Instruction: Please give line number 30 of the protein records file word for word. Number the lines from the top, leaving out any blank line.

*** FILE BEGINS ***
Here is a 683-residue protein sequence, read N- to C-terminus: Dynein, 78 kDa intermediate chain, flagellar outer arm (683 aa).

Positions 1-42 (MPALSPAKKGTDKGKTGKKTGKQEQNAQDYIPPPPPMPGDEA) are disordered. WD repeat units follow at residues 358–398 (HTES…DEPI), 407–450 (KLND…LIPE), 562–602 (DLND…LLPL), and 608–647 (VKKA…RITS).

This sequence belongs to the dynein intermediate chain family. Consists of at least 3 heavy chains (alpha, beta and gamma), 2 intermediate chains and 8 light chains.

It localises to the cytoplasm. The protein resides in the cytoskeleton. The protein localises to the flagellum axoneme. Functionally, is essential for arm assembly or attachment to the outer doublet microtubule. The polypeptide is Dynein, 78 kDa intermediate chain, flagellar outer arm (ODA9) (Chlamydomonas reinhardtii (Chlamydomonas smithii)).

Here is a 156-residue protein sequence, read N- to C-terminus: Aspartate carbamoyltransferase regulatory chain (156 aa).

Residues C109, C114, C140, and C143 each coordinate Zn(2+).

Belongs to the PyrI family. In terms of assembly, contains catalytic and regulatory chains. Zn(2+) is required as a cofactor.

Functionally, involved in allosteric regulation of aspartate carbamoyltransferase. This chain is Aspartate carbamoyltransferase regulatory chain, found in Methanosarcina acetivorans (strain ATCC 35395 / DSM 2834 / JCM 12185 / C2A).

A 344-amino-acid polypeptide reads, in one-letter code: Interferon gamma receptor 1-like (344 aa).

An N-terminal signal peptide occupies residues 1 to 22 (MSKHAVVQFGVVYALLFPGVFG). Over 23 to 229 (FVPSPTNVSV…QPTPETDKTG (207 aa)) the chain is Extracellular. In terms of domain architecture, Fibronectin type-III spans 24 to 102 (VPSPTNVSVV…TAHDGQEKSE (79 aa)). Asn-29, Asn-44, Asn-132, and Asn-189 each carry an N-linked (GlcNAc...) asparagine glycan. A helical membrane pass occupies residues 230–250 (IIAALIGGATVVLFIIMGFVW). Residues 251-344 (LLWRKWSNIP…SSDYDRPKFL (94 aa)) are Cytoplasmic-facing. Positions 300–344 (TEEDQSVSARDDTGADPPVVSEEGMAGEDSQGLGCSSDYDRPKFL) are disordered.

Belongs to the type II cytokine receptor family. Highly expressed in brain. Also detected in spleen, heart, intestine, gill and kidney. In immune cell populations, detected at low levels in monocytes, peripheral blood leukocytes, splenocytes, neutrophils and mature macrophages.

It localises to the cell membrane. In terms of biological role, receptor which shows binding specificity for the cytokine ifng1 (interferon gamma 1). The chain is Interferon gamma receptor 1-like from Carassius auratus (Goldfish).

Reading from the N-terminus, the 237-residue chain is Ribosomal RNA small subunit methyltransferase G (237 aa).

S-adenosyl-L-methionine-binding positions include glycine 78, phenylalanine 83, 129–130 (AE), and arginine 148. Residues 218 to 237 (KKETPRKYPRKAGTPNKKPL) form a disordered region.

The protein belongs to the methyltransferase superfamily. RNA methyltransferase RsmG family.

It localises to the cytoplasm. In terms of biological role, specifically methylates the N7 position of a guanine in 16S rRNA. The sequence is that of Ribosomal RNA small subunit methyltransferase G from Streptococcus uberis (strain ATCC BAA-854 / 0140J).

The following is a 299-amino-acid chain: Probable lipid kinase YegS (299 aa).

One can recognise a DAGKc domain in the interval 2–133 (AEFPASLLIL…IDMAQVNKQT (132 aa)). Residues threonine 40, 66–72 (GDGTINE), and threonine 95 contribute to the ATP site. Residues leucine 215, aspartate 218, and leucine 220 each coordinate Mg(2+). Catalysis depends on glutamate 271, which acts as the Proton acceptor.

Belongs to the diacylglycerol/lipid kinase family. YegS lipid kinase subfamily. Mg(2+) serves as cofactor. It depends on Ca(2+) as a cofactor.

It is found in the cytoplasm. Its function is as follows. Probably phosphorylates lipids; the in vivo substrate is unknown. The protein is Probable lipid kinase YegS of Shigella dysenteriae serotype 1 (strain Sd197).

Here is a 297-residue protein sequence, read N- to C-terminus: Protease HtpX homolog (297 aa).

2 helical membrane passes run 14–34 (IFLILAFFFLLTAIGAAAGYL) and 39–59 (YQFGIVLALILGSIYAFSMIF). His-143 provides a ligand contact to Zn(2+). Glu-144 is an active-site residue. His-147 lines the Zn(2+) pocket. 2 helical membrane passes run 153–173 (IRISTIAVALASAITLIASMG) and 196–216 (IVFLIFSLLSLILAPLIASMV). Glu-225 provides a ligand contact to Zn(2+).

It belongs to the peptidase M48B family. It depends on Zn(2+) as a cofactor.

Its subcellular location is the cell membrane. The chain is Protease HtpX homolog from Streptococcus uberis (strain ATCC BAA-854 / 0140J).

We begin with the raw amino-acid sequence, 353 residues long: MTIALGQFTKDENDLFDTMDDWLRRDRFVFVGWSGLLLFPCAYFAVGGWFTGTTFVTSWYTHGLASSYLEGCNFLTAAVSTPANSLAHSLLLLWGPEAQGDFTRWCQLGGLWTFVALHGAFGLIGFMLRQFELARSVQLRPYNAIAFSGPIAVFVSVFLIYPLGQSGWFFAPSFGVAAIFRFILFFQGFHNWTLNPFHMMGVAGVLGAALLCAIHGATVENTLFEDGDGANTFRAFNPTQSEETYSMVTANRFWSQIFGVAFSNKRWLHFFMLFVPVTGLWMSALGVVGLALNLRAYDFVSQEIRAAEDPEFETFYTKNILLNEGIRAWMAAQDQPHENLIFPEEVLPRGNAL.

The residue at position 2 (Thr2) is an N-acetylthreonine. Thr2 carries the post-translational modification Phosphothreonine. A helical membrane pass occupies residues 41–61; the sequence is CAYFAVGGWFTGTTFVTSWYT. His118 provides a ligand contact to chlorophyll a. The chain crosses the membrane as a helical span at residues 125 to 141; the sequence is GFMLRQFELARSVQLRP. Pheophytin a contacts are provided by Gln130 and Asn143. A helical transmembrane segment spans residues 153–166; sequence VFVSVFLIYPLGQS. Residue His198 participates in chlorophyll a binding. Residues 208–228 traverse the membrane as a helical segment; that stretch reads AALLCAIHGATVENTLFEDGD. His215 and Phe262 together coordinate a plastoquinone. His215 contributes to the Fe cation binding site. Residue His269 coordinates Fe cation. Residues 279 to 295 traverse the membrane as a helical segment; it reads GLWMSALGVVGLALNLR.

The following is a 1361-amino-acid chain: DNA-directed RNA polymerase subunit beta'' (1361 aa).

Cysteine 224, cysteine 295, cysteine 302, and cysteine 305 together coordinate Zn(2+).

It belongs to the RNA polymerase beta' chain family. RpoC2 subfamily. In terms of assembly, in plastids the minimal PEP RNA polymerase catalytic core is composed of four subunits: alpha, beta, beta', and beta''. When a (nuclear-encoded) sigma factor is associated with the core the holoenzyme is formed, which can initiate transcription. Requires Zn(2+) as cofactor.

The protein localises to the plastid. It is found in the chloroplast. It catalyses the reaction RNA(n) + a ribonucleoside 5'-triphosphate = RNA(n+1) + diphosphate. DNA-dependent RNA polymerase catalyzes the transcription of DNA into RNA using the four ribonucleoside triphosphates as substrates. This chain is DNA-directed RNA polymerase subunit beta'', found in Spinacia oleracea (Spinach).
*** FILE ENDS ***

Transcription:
The protein localises to the plastid. It is found in the chloroplast. It catalyses the reaction RNA(n) + a ribonucleoside 5'-triphosphate = RNA(n+1) + diphosphate. DNA-dependent RNA polymerase catalyzes the transcription of DNA into RNA using the four ribonucleoside triphosphates as substrates. This chain is DNA-directed RNA polymerase subunit beta'', found in Spinacia oleracea (Spinach).